The last few years have been a period of surprisingly intense activity in taxonomic and faunal studies on blackflies. Trying to keep abreast of all the many concomitant changes - descriptions of new species, characterizations of cytoforms, suppression of names into synonymy, the recovery of names from synonymy, new geographical records affecting the distributional picture, changing ideas in classification - has 'kept us on our toes'. We may well have missed the occasional item, especially if hidden in publications (eg some Chinese journals) which even with modern facilities are hard to obtain. We shall trust that any shortcomings there may be are few and not too evident! Except for some minor changes to the 'Explanatory information' (necessitated by some name changes to certain geographical entities and by the requirements of the latest International Code of Zoological Nomenclature) we have confined the inventory revision to the nub of the former edition, ie to the section headed 'Inventory of recent and fossil taxa' on pp. 10-83. The notes provided earlier, and the other add-on sections in the 1997 inventory are not repeated, neither have we included species and country indexes (non-essential in the new electronically searchable version). As to recently published identification keys we note that references to these can be found in the published inventory updates (Crosskey, 1999, 2002). See also the addendum at the end of this inventory.
For various reasons the Natural History Museum, London, which issued the original inventory in 1997 (and through us has maintained it to the present time), will not be able to continue the necessary work beyond the end of 2003. Consequently, if the inventory database is to be updated and kept topical, it will be necessary to hand over the 'baton' to a successor organisation whose hands are sufficiently on the pulse of blackfly studies worldwide to keep up the very close literature monitoring that inventory maintenance needs. We hope to have found the best of all possible successors to keep the inventory in being. Contacts between R.W.C. and Peter H. Adler hint that the inventory could perhaps come under the wing of Professor Adler's department at Clemson University in South Carolina - which would be a fitting place, for Clemson is today the centre of gravity for blackfly research in North America.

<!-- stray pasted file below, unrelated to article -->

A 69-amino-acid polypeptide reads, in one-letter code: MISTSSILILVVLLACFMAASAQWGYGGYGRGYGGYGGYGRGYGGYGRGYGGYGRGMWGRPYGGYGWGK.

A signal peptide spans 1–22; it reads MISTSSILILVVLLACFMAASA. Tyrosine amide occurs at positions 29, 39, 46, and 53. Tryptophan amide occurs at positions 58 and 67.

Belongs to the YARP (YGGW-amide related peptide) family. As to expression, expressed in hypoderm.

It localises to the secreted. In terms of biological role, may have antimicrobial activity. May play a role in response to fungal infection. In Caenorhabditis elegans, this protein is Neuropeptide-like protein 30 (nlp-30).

A move to Clemson would be particularly appropriate inasmuch as publication is expected early in 2004 of The Black Flies (Simuliidae) of North America (Adler et al.), an outstandingly comprehensive work masterminded to publication by Professor Adler. The book is the product of an enormous quantity of research undertaken on the Simuliidae in the USA, Canada and elsewhere over the last few decades and its appearance will in itself necessitate changes to the world simuliid inventory. Among the anticipated changes are many new species names, erstwhile synonyms restored to valid use for sibling species which previously had vernacular terminology, many new synonyms at both specific and genus-group levels (these relating to names across the Holarctic realm) and much new geographical information. At tribal level a difference will apply to the Prosimuliini. In the forthcoming book (Adler et al., op. cit.) this tribe will be defined in a restricted sense and not in the wide sense that we adopted for the first inventory (Crosskey & Howard, 1997) and use again in the interest of harmony between old and new versions. (See Crosskey, 2002, where a change in the inventory classification to reflect a narrower scope for the Prosimuliini is discussed.)
28-Jun-2004 Dr B R Pitkin